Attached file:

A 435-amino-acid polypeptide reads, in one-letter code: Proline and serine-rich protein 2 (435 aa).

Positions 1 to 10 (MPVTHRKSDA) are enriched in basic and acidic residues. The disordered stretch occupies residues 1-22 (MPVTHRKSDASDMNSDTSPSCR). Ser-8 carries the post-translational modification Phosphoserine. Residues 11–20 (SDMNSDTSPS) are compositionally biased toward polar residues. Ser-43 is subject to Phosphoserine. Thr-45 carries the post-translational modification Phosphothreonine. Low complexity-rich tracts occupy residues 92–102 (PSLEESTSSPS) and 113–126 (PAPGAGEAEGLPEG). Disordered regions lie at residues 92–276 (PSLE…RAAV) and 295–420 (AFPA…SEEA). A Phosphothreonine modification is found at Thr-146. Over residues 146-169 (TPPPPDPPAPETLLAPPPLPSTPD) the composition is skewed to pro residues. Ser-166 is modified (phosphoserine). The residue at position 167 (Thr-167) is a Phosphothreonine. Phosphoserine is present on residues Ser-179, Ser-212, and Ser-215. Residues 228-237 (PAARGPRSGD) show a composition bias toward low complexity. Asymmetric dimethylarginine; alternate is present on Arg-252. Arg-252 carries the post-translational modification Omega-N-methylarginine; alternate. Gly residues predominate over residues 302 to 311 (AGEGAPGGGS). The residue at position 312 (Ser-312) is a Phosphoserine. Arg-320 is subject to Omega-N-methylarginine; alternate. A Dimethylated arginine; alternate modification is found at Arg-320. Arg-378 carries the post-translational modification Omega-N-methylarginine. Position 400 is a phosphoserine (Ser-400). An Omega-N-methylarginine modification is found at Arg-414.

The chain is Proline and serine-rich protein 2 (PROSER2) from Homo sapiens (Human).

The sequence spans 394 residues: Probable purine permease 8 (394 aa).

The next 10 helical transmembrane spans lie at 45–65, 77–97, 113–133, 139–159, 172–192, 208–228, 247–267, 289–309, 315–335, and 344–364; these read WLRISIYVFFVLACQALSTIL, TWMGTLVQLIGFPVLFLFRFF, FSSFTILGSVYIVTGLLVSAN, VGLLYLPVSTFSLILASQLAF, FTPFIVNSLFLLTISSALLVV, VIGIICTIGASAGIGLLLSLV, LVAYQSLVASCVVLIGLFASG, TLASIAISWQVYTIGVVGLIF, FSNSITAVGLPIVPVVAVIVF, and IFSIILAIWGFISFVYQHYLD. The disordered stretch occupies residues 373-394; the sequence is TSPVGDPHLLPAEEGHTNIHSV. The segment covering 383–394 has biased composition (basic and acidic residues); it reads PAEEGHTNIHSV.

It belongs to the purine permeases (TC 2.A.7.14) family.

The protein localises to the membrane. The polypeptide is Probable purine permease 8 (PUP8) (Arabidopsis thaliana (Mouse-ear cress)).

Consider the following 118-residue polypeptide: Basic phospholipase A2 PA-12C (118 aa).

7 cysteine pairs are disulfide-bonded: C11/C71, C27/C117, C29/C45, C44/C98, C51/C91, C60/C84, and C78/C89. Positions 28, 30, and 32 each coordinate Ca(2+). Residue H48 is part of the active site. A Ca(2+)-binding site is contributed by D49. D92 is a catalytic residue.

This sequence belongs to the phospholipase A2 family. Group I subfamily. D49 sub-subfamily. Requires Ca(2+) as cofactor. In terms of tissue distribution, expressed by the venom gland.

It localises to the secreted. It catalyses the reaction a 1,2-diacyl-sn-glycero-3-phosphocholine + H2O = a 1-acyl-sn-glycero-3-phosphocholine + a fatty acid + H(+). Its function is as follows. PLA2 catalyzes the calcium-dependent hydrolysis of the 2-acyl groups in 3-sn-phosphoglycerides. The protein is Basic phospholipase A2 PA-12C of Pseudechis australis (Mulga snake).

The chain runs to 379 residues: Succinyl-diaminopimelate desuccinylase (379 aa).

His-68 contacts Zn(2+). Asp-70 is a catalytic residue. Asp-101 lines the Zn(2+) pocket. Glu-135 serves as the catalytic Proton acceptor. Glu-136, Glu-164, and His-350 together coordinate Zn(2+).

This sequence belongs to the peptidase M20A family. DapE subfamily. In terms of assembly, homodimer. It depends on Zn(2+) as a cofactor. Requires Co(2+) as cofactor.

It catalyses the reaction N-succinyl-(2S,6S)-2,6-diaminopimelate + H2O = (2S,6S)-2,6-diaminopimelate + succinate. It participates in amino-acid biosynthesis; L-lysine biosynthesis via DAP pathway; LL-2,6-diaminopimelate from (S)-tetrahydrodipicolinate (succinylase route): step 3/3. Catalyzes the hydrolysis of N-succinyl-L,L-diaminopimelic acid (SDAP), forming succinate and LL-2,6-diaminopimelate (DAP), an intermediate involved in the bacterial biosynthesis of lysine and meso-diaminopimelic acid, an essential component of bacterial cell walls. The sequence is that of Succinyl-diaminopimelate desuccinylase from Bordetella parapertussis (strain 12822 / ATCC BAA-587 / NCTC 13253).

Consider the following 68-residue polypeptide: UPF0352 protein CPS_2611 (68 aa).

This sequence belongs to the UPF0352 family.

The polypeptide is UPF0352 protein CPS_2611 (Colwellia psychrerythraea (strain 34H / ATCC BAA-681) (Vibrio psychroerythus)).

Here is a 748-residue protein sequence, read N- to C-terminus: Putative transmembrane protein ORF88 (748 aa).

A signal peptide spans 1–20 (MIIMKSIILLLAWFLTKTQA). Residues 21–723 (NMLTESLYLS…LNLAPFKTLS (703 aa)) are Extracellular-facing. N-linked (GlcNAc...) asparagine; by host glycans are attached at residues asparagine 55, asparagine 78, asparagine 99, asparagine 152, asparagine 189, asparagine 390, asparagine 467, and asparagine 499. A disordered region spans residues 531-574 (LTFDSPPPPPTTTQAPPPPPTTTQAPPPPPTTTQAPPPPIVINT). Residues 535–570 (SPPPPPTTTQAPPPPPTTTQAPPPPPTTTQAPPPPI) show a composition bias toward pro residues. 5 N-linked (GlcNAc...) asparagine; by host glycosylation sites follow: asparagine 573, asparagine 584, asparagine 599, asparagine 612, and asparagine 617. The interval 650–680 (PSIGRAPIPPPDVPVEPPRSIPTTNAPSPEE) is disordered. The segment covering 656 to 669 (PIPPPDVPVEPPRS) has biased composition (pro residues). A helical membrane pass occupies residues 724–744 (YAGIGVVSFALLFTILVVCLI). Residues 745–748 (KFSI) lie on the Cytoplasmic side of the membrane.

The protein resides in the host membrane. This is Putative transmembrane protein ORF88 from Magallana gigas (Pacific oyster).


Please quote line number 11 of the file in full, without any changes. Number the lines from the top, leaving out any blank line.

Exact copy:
It localises to the secreted. It catalyses the reaction a 1,2-diacyl-sn-glycero-3-phosphocholine + H2O = a 1-acyl-sn-glycero-3-phosphocholine + a fatty acid + H(+). Its function is as follows. PLA2 catalyzes the calcium-dependent hydrolysis of the 2-acyl groups in 3-sn-phosphoglycerides. The protein is Basic phospholipase A2 PA-12C of Pseudechis australis (Mulga snake).